Furthermore, Brack remarked, “The partnership with Supplemental Health Care and other companies hopefully will give them that visibility nationwide. [Hopefully] they can impact as many lives as possible and save as many lives as possible.”

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Bret Boyle and daughter Lucy

Fellow employee Brent Boyle followed suit when he learned about the partnership between Supplemental Health Care and Vaccine Ambassadors. For about half a year now, Boyle – a husband and father – has opted to have similarly reoccurring payroll deductions sent to Vaccine Ambassadors. He credits his daughter as his main source of motivation.

“I have a 2 year old daughter,” Boyle said. “I see stories [about diseases in the news] that bother me a lot more than before I became a parent. I used to be able to shrug the stories off – they didn’t bother me – but now that I have a baby, I think about stuff like that a lot more. I always try to think, what if that were happening to me, to my baby.”

Though Boyle ensures that his daughter receives all her vaccines, he worries about the children who will go unvaccinated. He hopes his donations to Vaccine Ambassadors will help provide necessarily vaccinations to some of those children worldwide: “I would like for anybody that can’t afford it, or doesn’t have the means to be vaccinated – I think that’s something they should have access to.” (more…)

The #BestHolidayEver

Watch this beautiful video from our friends at Supplemental Health Care announcing their gift of 20,000 vaccines this holiday season.

A New Conversation: Vaccines Change the World

JK_2U_NIAM_01-05After reading the first draft of my blog to be featured during National Immunization Month, I polled the group around the room for their response. There were the obligatory nods of the head and favorable comments, but it was obvious that this piece had not wowed them. Okay, I get that. We all agreed that it was factual, informative, and a bit preachy, but lacked a certain draw. Finally in an effort to be sympathetic to the writer (me), our newest intern sheepishly mumbled, “It’s just kind of a dry subject.”

This seemingly innocuous comment struck me. Now it was my turn to shake my head. How does a technology responsible for saving millions of lives become dry? However unsettling her words were, there was truth in what she spoke and sadly I knew she was not alone in this thought. I could chalk up some of her views to age. She was not old enough to remember the terror that many parents and children felt as the summer months approached, and with them, the fear of crippling polio. I know that age was only one factor. I myself was a generation removed from the epidemic and therefore had no real appreciation of what that must have been like to live with the dread that every body ache might be a sign of something worse.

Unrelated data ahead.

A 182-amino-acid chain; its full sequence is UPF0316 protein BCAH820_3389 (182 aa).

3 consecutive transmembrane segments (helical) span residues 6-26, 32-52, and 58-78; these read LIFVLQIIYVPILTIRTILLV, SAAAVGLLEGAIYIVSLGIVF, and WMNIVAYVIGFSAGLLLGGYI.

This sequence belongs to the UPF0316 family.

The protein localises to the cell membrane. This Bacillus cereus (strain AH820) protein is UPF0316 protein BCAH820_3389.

True, the absence of disease in our society has made us complacent. Without a direct memory of these events it is difficult to put this medical marvel into context. What many of us fail to realize is that our experience is the exception and not the rule. In many areas of the world where vaccinations have not become “routine,” parents and children continue to fear the very diseases we have forgotten. In 2013, it was estimated that 145,000 people (mostly children younger than 5) died from measles, a disease that has been preventable for over a half a century.

To be honest, it is difficult to find something fresh that hasn’t been said over and over again, whether it is a rehash of vaccine safety (myths versus facts), Andrew Wakefield’s debunked paper, conspiracy theories, or the motivation of big pharma. It occurred to me that we are continually taking the field in a defensive position, pushing back the false claims rather than creating our own narrative. We need to do better in conveying the amazing impact that vaccines have had and continue to have on our world. Parents, health care providers, and the media (no, there are not two sides) should resound with a common voice. Let’s move beyond the tired old arguments and focus on our messaging. The facts are the facts, but the question is how do we convey them so that they are meaningful and effective?

I do not think it is hyperbole to say that vaccines are a scientific wonder. One only needs to look at the number of lives saved since the introduction of vaccines to have an awe-inspired appreciation for how this science has changed our world. Vaccine Ambassadors is committed to ensuring that every person everywhere has the same access to this phenomenal achievement in public health.

Still a little preachy? Perhaps. A little less dry? I hope so.

This post was originally featured on MHA@GW blog celebrating National Immunization Awareness Month

In the interest of promoting more robust discourse around the importance of regular vaccinations for serious but preventable contagious conditions, MHA@GW is hosting a guest post series in honor of National Immunization Awareness Month (NIAM). Throughout the month of August, we’re featuring pieces from thought leaders and advocates in the field who were asked to write about the importance of immunization in 2015. Read more about the project in our introduction post.